This post builds on two ideas we explored in previous posts: Quantum Suicide and Personal Identity. You should definitely read those posts first if you’d like the full picture.
Hugh Everett was an American physicist known for his radical interpretation of Quantum Mechanics called the Many-Worlds interpretation. Everett challenged the validity of leading interpretations of Quantum Mechanics at the time, first and foremost the Copenhagen Interpretation. Under the Copenhagen Interpretation, the true behavior of a quantum system can be inferred by an observer independently of its own state. Everett’s big idea was that observers are part of the quantum system. Both are entangled such that one cannot be defined without the other. The false notion that observations are independent of the observer leads to one of the thorniest issues in Quantum Mechanics, a conundrum known as the measurement problem.
The Many-Worlds interpretation, published in 1957, holds that the probabilistic equations used to predict quantum phenomena continue to hold after an observation is made — it is just that every time a measurement is made, all the possible outcomes actually occur in different branches of reality, creating a multitude of parallel worlds, or a “multiverse.”
The notion of the world continually splitting at every quantum decision point across a multiverse of parallel universes has significant implications for personal identity. This is because individuals are deemed to be in continual superposition with themselves because they exist in many parallel universes simultaneously. In his dissertation, Everett summarizes the implication of this contention as follows:
“The price, however, is the abandonment of the concept of the uniqueness of the observer, with its somewhat disconcerting philosophical implications.”
Everett proposed a thought experiment to better illustrate the state of the observer:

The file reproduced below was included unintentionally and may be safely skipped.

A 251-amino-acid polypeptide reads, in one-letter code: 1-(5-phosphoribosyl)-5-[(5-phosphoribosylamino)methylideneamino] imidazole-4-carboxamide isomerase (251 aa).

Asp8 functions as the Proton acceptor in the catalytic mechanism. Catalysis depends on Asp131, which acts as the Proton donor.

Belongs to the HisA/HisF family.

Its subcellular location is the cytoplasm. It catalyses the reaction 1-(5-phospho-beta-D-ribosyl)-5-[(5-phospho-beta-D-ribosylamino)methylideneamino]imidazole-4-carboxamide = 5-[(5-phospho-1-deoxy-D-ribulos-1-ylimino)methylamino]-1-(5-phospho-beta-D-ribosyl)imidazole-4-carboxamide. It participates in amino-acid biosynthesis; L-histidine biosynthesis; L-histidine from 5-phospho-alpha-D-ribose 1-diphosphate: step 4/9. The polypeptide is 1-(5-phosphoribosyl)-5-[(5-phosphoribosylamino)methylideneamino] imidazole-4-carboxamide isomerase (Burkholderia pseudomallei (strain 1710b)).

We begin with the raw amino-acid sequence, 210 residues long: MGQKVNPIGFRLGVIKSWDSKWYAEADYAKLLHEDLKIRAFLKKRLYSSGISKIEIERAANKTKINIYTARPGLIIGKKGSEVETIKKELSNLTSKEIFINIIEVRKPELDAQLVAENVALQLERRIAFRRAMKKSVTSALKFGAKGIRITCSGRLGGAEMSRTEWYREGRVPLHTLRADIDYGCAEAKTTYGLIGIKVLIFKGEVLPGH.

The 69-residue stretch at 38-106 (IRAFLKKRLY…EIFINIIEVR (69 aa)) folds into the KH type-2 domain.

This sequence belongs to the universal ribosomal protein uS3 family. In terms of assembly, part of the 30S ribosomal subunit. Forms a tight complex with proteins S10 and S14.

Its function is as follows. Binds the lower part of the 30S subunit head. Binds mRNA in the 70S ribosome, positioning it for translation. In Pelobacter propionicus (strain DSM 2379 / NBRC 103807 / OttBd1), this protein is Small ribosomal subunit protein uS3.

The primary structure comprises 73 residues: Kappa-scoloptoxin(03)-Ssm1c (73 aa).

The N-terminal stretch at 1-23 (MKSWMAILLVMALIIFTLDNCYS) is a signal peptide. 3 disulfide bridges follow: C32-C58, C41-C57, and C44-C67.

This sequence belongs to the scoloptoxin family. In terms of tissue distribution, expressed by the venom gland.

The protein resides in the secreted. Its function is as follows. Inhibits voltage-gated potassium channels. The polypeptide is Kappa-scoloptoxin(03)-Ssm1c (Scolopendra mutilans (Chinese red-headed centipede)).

“As an analogy one can imagine an intelligent amoeba with a good memory. As time progresses the amoeba is constantly splitting, each time the resulting amoebas having the same memories as the parent. Our amoeba hence does not have a life line, but a life tree. The question of identity or non-identity of two amoebas at a later time must be rephrased. At any time we can consider two of them, and they will have common memories up to a point (common parent) after which they will diverge according to their separate lives after this point. It becomes simply a matter of terminology as to whether they should be thought of as the same amoeba or not, or whether the phrase “the amoeba” should be reserved for the whole ensemble.”
Everett’s experiment is astonishingly similar to another thought experiment titled People Who Divide Like an Amoeba by british philosopher Derek Parfit, which we have discussed in a previous post. Everett then suggests a closer analogy:
“If we were to take one of these intelligent amoebas, erase his past memories, and render him unconscious while he underwent fission, placing the two resulting amoebas in separate tanks, and repeating this process for all succeeding generations, so that none of the amoebas would be aware of their splitting. After awhile we would have a large number of individuals, sharing some memories with one another, differing in others, each of which is completely unaware of his “other selves” and under the impression that he is a unique individual. It would be difficult indeed to convince such an amoeba of the true situation short of confronting him with his ‘other selves’.”
Everett claims that the same is true for our own existential state under the Many-Worlds approach to quantum mechanics. Thus, he contends: